Judgments and Contracts: In Southern courtrooms, two main legal methods developed that ensnared men into forced labor. In many cases, defendants were often found guilty of real or fabricated crimes, and were fined for the crime and additional court fees. When the men were unable to pay, a local businessman would step forward to pay the fines. The defendant would then sign a contract agreeing to work without pay until the debt was paid off. A second method involved a defendant who, when faced with the likelihood of a conviction and the threat of being sent to a far-off work camp, would “confess judgment,” essentially claiming responsibility before any trial occurred. At that point, a local businessman would step forward to act as “surety,” vouching for the future good behavior of the defendant, and forfeiting a bond that would pay for the crime. At that point, the judge would accept the bond, without ever rendering a verdict on the crime. The defendant would then sign a contract agreeing to work without pay until the surety bond was paid off.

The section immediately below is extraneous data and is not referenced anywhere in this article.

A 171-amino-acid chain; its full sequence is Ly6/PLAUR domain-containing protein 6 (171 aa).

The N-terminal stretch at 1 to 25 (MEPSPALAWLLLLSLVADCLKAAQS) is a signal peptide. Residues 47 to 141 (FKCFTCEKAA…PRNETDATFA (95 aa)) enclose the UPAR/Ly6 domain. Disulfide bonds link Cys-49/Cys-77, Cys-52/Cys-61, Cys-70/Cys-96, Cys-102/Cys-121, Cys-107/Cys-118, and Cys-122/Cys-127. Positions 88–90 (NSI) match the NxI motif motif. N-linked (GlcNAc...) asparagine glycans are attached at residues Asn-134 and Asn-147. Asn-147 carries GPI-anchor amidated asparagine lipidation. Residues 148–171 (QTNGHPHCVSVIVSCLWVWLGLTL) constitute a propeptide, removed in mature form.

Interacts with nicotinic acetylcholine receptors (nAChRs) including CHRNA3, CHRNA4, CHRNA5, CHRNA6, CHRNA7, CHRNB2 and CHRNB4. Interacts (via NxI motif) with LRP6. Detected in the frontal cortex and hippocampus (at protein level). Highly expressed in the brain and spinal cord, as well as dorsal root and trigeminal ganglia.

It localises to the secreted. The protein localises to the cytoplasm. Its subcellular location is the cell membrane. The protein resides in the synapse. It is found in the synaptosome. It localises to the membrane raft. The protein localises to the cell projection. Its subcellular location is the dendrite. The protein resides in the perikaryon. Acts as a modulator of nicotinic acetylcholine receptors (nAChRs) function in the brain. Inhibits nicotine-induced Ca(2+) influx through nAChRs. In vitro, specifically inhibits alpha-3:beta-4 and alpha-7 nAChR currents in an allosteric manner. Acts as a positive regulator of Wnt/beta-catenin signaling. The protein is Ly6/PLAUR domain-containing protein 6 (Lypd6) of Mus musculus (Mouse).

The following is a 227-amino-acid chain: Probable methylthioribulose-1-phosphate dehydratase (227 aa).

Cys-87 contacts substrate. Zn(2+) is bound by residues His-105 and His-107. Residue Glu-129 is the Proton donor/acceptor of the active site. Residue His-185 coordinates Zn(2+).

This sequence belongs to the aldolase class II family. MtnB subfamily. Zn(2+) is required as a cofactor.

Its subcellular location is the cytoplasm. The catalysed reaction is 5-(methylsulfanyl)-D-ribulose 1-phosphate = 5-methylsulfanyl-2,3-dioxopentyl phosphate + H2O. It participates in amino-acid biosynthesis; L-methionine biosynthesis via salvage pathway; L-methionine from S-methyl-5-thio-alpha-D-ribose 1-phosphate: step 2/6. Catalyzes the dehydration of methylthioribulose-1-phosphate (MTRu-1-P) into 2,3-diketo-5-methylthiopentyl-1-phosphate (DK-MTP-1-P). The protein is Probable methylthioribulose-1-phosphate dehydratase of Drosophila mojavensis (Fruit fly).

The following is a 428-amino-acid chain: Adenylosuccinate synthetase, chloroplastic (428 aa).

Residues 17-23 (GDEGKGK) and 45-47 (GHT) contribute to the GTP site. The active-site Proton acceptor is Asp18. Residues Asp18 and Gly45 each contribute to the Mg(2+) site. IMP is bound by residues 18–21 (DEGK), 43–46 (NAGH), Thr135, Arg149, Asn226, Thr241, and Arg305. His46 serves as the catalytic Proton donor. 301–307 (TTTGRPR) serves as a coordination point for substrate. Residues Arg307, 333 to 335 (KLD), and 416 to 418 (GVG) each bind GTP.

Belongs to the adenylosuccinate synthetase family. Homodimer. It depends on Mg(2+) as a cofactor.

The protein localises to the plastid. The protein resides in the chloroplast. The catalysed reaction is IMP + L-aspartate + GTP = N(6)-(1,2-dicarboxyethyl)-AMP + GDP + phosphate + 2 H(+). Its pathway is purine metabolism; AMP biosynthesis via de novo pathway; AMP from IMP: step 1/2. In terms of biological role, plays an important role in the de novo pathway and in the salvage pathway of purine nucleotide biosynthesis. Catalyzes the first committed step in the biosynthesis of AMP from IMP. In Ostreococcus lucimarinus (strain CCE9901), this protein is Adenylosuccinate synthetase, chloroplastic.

Chain Gangs: Chain gangs were groups of convicts forced to labor at tasks such as road construction, ditch digging, or farming while chained together. Some chain gangs worked at locations near a prison, while others were housed in transportable jails such as railroad cars or trucks. Chain gangs minimized the cost of guarding prisoners, but exposed prisoners to an array of health problems and dangerous working conditions.
Convict Leasing: Initially, some states paid private contractors to house and feed prisoners. Within a few years states realized they could lease out their convicts to local planters or industrialists who would pay minimal rates for the workers – thereby eliminating costs and increasing revenue. Soon, markets for convict laborers developed, with entrepreneurs buying and selling convict labor leases. Unlike slave owners, temporary employers had only a small capital investment in convict laborers and thus convict laborers were often dismally treated. Even so, the convict lease system was highly profitable for the states and the employers.